Management of Subintimal Position of Kissing Stents using Re-entry Catheter with Cone Beam-Computed Tomography Image Overlaid onto Live Fluoroscopy


  • Lorenzo Carlo Pescatori Radiology Department - CHU Henri Mondor (AP-HP)
  • Hicham Kobeiter
  • Haytham Derbel
  • Pascal Desgranges
  • Vania Tacher




Several endovascular or surgical treatments have been proposed to treat total chronic occlusions of the iliac bifurcation. Nowadays, endovascular options are considered as a first choice because of the decreased per-operative morbi-mortality. Nevertheless, unexpected intraoperative events may occur, such as dissection or rupture of the iliac artery.

We report a case of inadvertent bilateral false lumen kissing stents positioning, rescued with stents extensions guided with image fusion guidance. 


Case presentation

A 60-year-old male patient referred to our Department because of a severe bilateral claudication, 8 months after an iliac kissing stent for common iliac arteries occlusion.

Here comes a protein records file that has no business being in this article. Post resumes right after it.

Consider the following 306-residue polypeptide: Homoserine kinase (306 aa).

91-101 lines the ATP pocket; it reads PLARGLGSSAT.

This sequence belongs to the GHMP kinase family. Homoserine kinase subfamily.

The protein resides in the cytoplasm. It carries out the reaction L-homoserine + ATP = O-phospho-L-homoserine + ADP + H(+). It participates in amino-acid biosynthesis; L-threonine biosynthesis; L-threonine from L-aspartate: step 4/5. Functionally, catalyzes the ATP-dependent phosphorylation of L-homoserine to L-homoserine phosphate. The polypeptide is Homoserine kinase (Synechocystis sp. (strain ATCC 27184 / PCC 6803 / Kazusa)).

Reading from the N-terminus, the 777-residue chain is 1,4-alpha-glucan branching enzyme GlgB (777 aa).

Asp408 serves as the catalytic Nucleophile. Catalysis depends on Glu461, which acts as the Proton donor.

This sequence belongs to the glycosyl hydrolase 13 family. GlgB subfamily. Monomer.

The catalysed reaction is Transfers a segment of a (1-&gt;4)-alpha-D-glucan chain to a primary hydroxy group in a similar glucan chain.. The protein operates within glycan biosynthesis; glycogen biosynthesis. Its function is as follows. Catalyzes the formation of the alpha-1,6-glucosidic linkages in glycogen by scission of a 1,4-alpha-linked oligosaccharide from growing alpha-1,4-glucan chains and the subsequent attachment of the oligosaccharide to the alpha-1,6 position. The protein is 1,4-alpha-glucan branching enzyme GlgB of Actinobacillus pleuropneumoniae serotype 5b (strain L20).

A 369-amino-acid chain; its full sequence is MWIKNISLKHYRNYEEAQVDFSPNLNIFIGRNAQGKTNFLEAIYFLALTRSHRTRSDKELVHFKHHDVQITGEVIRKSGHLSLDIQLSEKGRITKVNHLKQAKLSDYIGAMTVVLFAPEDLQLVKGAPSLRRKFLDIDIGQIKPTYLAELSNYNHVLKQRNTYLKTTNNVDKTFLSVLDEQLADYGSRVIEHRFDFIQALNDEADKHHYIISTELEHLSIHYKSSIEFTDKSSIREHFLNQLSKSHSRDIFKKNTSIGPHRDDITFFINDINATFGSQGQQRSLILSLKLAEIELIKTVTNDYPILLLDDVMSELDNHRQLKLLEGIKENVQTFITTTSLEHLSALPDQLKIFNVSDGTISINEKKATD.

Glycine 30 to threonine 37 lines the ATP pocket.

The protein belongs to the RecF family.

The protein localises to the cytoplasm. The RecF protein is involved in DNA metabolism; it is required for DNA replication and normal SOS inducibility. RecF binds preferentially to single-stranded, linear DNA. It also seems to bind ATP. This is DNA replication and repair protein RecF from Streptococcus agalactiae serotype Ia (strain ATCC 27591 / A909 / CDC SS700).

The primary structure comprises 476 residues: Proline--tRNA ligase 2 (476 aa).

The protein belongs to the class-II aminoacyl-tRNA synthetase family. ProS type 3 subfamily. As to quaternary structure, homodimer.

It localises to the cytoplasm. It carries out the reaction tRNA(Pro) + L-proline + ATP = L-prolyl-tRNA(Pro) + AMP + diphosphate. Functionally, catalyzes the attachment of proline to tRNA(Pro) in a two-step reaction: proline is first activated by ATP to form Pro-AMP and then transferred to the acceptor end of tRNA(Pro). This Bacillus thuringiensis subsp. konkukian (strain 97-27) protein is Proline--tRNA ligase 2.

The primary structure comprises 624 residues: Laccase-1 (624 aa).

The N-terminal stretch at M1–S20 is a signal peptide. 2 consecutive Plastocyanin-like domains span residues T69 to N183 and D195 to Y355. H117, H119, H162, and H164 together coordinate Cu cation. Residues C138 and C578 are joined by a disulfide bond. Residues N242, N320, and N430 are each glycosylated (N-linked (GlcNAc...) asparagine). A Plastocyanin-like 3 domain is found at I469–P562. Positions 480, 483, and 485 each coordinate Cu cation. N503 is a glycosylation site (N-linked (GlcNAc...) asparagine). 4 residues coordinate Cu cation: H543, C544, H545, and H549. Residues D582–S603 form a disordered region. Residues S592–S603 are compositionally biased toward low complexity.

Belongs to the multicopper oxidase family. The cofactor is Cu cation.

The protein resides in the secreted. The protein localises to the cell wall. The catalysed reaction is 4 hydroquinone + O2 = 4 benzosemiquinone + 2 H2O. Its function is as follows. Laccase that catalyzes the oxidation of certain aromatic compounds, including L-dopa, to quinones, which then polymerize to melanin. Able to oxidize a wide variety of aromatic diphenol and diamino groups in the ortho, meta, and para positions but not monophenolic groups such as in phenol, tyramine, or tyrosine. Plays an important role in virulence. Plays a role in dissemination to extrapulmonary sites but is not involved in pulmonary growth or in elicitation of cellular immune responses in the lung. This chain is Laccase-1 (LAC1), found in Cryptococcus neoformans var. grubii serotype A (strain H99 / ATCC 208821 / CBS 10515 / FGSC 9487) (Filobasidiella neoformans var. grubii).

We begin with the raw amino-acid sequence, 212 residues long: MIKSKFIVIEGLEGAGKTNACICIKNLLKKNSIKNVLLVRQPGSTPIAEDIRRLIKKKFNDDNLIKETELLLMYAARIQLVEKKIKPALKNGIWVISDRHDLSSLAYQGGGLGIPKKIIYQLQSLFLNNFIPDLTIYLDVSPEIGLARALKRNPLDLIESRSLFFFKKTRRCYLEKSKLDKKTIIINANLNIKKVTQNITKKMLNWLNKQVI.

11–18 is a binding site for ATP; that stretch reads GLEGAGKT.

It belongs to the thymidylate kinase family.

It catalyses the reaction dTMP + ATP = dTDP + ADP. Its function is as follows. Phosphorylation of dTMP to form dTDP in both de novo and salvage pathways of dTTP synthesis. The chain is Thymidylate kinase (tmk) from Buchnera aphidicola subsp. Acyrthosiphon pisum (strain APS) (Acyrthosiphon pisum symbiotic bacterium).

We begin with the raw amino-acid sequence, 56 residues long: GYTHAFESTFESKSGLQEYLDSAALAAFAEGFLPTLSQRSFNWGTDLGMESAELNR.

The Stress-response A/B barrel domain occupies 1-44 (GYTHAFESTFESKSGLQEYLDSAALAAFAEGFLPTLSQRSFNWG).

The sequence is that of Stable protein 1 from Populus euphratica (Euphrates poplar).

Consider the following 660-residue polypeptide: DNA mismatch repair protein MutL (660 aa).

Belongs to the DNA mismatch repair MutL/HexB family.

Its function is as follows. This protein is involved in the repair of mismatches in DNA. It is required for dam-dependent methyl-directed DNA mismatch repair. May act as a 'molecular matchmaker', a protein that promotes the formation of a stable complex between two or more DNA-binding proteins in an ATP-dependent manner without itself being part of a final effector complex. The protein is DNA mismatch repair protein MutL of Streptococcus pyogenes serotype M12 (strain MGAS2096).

A CT angiography (CTA) was performed, showing a bilateral dissection of the aorto-iliac bifurcation at the proximal part of the stents, which were placed into the false lumen whereas the distal part was into the true lumens (TL). Lower limb perfusion was maintained by inferior mesenteric and hypogastric arteries. 

As a CTA performed before the first endovascular intervention showed no dissection of the aortic bifurcation, the flaps were probably created during the previous interventions.

An endovascular revision was planned. After a bilateral femoral access, the proximal part of the flap was pierced with a needle-based re-entry device, deployed under three-dimensional cone-beam CT image overlay with bi-planar fluoroscopy. The lumen patency was then restored with stents extensions up to the renal ostia. The final angiography showed stents patency. No complication occurred during the intervention.

The patient was dismissed the day after, with good arterial femoral pulse and no further complications. An US color Doppler performed one month after the intervention showed satisfactory blood flow of both iliac and femoral arteries as well as a good flow in the lower limbs. 



The integration of modern 3D image guidance and novel endovascular devices allows the management of adverse events with a minimally-invasive approach.







Case reports